Monthly Home Owners Association fees range widely from $30 a month to over $1,000 dollars a month (see each property for details of what is included). Most fees cover common area maintenance, pool cleaning, garbage pick up, sewer, administration, staff, and building insurance. Others include all utilities, cable tv, internet, and optional cleaning services. For a 2 bedroom 1400 sq ft ocean view condo $300 a month is typical. Prices vary per development, and size of property.
Full services are available to completely look after your property (pay bills, repair items, conduct pest spraying periodically, and more). Property management is available from $60+ a month for basic services and varies on the size of the property and what services you require (pool cleaning etc). Most people prefer to buy in a gated community (condo association) because they look after most things for you – can be easier than owning a house here. In Mexico there are squatters rights which can be a hassle if you have a house outside a gated community and someone decides to live there. Alternatively, you can have a live in caretaker. Inside a gated community, you don’t an issue with this at all.
You can get a mortgage in Mexico, however they typically want you to come up with 40% of the purchase price cash, and interest rates are 8.9%+ depending on credit score. There is lots of paperwork to apply, and application fees in the range of 3% of the total purchase price. A Mexican mortgage is a viable option for some.
Canadian and American banks won’t give you a mortgage for Mexico since they can’t foreclose on it if you stop making payments. They need to secure an asset in order to give you money.
There are different types of mortgages, some which have no prepayment penalties so if you get a chunk of money you can pay it down.
Some private sellers and developers will provide owner financing with a large downpayment (typically 40% – 50%) and carry the property 1 to 2 years (in some cases up to 7 years). The property would typically be deeded into your name with a mortgage registered on the title in favor of the seller. With this potential option, you will not get the best “cash” price since you are asking for a vendor take back mortgage.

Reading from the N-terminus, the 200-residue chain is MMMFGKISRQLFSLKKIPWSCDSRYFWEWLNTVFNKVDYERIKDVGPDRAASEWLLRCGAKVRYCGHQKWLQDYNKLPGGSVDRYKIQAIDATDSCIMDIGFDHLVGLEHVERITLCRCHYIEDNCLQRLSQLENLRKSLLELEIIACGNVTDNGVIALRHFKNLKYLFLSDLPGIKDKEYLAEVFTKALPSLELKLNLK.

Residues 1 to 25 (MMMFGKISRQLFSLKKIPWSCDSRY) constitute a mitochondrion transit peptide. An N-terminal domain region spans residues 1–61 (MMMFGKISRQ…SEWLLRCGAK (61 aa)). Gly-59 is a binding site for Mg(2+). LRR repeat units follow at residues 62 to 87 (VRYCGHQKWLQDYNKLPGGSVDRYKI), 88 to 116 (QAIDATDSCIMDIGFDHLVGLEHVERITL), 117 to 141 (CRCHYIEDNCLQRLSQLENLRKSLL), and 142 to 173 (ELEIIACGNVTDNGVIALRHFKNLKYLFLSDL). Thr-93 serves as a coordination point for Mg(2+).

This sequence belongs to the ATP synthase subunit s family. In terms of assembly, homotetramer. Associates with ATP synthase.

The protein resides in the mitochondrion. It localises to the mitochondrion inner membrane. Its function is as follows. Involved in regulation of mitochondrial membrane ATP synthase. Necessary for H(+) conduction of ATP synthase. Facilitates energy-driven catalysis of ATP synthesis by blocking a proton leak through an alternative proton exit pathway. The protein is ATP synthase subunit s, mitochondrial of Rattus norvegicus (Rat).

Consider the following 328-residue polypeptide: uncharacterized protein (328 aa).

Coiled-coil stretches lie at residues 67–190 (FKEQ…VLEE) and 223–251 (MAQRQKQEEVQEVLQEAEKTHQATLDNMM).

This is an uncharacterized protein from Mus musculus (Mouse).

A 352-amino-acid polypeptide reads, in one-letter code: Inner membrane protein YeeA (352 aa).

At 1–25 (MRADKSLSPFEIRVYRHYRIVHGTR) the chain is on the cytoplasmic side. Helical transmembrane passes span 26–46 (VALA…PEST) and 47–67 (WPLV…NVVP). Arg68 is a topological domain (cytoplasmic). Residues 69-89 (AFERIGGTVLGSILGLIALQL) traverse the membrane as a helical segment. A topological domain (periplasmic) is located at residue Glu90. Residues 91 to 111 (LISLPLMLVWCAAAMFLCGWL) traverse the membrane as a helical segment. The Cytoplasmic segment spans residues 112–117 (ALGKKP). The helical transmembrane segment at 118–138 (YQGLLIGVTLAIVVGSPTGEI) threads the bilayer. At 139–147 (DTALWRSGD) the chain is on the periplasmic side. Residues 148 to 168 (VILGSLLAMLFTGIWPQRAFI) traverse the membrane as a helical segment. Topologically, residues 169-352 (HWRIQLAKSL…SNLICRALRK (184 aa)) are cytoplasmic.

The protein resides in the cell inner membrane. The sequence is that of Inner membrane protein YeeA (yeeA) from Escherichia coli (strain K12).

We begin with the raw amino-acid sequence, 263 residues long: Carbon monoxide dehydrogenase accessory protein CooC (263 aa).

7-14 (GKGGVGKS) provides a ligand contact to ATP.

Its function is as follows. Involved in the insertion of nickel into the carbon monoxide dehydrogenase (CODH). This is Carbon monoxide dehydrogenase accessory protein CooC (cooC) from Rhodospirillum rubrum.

The most cost effective option usually is to get a home equity line of credit from your home country if possible, however you may want to speak with a mortgage professional in Mexico to discuss your personal situation. Contact us for more details.
Many people dream of a home in Mexico, but paying for it completely may be out of reach for them. Financing is currently available for them, although at somewhat higher rates than in the US or Canada. Some people prefer to have a loan against their property here, however, instead of purchasing it with a home equity line of credit on their permanent home in another country. There are now many loan brokerage firms in the Puerto Vallarta area that are making these people’s dreams a reality.
Again, take a look at the sections under LIFESTYLES on the web site for a more in-depth description of the bank trust, know as a “fideicomiso”. But in a nutshell, the fideicomiso is just the process by which, at this time (because it is changing greatly and quickly), foreigners (non-Mexicans) are allowed to own property that is near a coastline of Mexico or near a border of Mexico. In this process, the deed to the property is held “in trust” by a recognized and approved banking institution of Mexico, but is completely renewable, inheritable, and continuous for the property owner.
Mexico currently has created three levels of capital gains taxes: total exemption, partial exemption, and no-exemption. As within any other country, Mexico levies these taxes and also continually changes these tax codes, and always will. It is important that you discuss with your Global Team member your specific property and qualifications in order to understand where these types of taxes may directly affect you. But, in a nutshell and for a general understanding, here is an overview of the current types of capital gains taxes here in Mexico.
No Exemption: Basically, if you do not qualify for either of the other types of capital gains taxes, you must pay 25% of the gross sales price or 28% of the net gain after the application of deductions that include brokerage fees, capital improvements that are verified with “facturas” (official receipts) or an independent appraisal, and an allowance for inflation.